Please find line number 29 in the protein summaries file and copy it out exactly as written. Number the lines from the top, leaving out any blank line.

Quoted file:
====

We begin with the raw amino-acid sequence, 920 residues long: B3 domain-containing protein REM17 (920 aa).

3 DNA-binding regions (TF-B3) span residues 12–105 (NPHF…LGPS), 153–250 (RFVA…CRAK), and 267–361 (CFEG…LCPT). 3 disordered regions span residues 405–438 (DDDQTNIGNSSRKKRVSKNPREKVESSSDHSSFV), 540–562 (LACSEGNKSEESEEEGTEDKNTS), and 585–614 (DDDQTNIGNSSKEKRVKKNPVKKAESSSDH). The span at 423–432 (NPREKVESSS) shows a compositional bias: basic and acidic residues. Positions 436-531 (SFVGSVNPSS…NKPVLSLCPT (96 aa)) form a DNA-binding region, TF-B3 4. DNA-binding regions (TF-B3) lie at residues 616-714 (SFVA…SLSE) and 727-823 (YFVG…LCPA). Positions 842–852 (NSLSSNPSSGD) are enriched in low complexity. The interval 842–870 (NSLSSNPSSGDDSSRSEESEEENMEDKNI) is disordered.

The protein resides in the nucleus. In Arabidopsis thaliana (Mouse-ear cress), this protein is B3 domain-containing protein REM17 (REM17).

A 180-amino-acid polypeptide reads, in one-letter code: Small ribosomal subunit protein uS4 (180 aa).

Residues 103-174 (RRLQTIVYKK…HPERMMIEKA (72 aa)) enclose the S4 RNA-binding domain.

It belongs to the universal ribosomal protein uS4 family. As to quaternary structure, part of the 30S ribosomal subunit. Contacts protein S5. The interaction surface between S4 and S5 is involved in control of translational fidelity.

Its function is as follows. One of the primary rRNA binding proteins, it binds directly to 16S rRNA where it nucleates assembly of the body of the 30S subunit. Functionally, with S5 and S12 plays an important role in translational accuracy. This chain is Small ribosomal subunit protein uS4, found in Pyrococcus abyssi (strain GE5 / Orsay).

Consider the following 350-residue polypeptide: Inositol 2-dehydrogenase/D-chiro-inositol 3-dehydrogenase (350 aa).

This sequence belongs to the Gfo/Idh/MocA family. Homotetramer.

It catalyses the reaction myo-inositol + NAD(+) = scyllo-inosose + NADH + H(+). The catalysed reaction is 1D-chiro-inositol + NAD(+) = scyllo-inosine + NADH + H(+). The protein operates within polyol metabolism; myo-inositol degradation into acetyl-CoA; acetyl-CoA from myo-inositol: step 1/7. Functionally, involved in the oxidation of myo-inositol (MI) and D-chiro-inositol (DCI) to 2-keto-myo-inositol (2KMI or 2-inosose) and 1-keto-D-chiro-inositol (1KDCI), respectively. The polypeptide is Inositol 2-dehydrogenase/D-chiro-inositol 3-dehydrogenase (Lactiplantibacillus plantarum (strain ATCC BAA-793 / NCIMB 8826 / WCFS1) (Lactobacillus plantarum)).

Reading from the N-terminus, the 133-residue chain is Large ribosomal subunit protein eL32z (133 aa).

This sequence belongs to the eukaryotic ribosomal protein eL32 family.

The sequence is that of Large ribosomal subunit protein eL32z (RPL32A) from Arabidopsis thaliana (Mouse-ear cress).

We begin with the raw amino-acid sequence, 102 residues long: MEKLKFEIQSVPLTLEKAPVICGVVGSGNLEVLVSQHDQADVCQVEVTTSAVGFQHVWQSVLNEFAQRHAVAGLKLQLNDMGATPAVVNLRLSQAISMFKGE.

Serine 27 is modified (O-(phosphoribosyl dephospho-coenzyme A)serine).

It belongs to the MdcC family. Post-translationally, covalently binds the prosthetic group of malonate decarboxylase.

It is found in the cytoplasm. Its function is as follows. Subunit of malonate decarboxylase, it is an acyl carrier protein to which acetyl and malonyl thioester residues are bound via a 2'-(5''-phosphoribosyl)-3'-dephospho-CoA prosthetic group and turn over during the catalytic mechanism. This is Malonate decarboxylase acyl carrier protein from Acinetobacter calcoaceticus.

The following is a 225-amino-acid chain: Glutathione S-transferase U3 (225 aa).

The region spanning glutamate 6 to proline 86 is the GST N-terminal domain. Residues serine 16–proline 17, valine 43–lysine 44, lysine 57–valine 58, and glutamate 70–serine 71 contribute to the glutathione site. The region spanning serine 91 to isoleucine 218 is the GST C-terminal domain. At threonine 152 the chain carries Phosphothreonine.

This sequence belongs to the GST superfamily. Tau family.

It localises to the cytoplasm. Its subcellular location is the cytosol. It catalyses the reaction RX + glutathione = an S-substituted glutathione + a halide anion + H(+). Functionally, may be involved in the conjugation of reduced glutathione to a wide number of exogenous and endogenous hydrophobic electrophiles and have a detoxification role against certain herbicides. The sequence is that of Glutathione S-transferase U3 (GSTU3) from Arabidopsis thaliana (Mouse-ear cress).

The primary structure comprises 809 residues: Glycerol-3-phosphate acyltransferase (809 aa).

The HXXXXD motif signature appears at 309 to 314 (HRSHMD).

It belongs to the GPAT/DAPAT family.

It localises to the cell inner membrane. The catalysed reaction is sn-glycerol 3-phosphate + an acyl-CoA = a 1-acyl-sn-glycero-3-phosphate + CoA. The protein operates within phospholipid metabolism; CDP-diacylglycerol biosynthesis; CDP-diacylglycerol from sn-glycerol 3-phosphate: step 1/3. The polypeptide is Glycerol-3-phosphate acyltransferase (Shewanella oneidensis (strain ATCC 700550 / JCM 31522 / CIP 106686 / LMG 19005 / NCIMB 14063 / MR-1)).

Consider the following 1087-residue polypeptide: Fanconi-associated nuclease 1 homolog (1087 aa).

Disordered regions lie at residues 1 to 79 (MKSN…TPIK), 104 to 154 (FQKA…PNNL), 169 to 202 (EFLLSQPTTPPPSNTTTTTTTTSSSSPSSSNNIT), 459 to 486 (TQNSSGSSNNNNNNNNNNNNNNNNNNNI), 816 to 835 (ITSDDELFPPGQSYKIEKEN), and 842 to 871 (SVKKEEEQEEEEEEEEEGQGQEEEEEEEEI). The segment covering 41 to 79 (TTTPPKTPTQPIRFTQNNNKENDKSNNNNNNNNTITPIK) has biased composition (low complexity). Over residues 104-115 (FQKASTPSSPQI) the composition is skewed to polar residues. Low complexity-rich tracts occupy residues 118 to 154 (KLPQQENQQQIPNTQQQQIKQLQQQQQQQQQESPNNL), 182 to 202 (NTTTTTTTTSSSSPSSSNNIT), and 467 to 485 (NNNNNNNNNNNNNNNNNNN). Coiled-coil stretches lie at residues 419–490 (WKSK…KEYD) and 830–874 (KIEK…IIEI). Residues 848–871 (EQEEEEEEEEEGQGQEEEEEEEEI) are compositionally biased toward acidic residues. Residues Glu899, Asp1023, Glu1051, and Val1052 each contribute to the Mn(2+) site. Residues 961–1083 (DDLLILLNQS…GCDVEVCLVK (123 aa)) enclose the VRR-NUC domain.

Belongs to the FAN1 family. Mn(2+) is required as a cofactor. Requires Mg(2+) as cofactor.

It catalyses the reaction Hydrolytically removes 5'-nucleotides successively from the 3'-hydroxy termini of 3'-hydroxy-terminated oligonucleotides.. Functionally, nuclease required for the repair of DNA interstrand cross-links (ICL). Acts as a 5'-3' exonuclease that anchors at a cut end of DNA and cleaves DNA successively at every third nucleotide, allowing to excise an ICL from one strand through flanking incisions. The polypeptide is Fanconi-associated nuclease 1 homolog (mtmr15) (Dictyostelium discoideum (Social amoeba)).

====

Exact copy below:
It catalyses the reaction Hydrolytically removes 5'-nucleotides successively from the 3'-hydroxy termini of 3'-hydroxy-terminated oligonucleotides.. Functionally, nuclease required for the repair of DNA interstrand cross-links (ICL). Acts as a 5'-3' exonuclease that anchors at a cut end of DNA and cleaves DNA successively at every third nucleotide, allowing to excise an ICL from one strand through flanking incisions. The polypeptide is Fanconi-associated nuclease 1 homolog (mtmr15) (Dictyostelium discoideum (Social amoeba)).